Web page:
Cinema Review: The Protector 2 | Under the Radar Magazine Under the Radar | Music Blog for the Indie Music Magazine
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The Protector 2

Studio: Magnet
Directed by Prachya Pinkaew

May 02, 2014 Web Exclusive
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Khom is a simple villager/Muay Thai expert whose elephant gets kidnapped by terrorists this time (instead of gangsters.) The Protector 2 is like the first one, but much worse.

Martial arts films find themselves at a crossroads in the current cinema landscape. With studios pouring billions of dollars annually into effects-heavy, super-heroic action films, there seems to be little room for movies about guys punching and kicking each other into submission. The most recent success story in the genre is writer/director Gareth Evans and star Iko Uwais’ The Raid series, which has broken new ground via its ingenious fight choreography, dynamic camera work and uncompromising violence. The last director/actor team to come close to those heights was Prachya Pinkaew and Tony Jaa with their films, Ong Bak: Muay Thai Warrior and Tom-Yum-Goong, which retitled stateside as The Protector. They’ve reunited after nearly a decade apart and the result is The Protector 2, a film that took all the wrong lessons from the intervening years.

Pinkaew and Jaa turned heads with their first two films by turning their limitations into attractions: no wire-work and no computer effects. All the stunts and fights were performed live and on camera by the actors and choreographers. The Protector 2 elbow strikes that philosophy into oblivion within it’s first few minutes and features more cheesy explosions, green-screened stunts and absurd 3-D pandering than a Resident Evil movie. The practical fights that are featured are watered-down rehashes of their earlier work, stitched together by quick, choppy edits that seem desperate to mask the seams. There’s no sense of awe at the stunts being performed and no feeling of weight behind any of the blows.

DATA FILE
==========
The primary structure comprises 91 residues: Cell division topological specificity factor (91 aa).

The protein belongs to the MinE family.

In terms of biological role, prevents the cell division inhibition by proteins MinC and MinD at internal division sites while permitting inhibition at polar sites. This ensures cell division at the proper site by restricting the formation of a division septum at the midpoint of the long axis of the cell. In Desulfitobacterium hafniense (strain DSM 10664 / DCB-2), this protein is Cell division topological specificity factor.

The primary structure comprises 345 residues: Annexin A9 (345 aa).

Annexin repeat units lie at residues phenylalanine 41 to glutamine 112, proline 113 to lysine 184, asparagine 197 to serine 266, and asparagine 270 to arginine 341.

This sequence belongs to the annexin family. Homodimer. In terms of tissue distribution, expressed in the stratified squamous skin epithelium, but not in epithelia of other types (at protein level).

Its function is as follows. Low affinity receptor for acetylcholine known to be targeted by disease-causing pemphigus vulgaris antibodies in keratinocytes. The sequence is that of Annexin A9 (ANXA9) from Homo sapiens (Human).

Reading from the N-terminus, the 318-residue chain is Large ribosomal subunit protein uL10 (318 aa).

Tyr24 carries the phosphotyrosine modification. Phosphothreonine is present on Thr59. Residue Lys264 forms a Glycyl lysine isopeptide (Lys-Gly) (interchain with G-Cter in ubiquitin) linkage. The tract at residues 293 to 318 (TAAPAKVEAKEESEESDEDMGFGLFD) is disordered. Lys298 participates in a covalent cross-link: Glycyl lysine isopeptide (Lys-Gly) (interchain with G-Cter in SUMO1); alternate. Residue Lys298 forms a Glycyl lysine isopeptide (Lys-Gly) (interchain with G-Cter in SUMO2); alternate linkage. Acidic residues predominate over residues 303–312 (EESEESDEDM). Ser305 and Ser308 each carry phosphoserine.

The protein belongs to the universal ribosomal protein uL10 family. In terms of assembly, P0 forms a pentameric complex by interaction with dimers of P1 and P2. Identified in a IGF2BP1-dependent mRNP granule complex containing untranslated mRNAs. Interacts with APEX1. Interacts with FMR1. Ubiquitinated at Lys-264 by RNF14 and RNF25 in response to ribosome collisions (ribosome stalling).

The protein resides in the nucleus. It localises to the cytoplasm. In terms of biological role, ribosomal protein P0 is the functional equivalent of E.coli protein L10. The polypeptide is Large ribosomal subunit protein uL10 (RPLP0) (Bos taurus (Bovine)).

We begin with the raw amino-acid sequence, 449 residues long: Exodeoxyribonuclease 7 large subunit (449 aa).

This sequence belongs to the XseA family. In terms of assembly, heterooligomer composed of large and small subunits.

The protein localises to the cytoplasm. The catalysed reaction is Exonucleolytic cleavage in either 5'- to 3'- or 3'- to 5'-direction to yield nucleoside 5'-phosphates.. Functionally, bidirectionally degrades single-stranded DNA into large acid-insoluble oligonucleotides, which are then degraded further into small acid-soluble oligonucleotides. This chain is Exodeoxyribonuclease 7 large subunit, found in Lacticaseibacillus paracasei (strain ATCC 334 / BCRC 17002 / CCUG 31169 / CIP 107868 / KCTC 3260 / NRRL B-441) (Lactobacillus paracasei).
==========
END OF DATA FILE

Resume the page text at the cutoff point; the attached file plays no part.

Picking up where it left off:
Tony Jaa is still baby-faced and convincingly earnest at 38, but the overbearing editing and heavy use of CGI makes one wonder if he’s lost his step. The only time he truly shines is in his two showdowns with lead heavy Marrese Crump, whose slick, vicious style forces Jaa to bring his A-game. Wasted is Yanin Vismitananda, the female martial artist of Pinkaew’s 2008 Muay Thai film, Chocolate, who barely registers as a combatant, let alone a character. RZA is also on hand as the lead terrorist and somehow makes a more convincing martial artist than he does an actor. That the entire film is essentially a tired retread of the first installment only makes it harder to sit through. Do yourself a favor and stick with the original.

Author rating: 1.5/10

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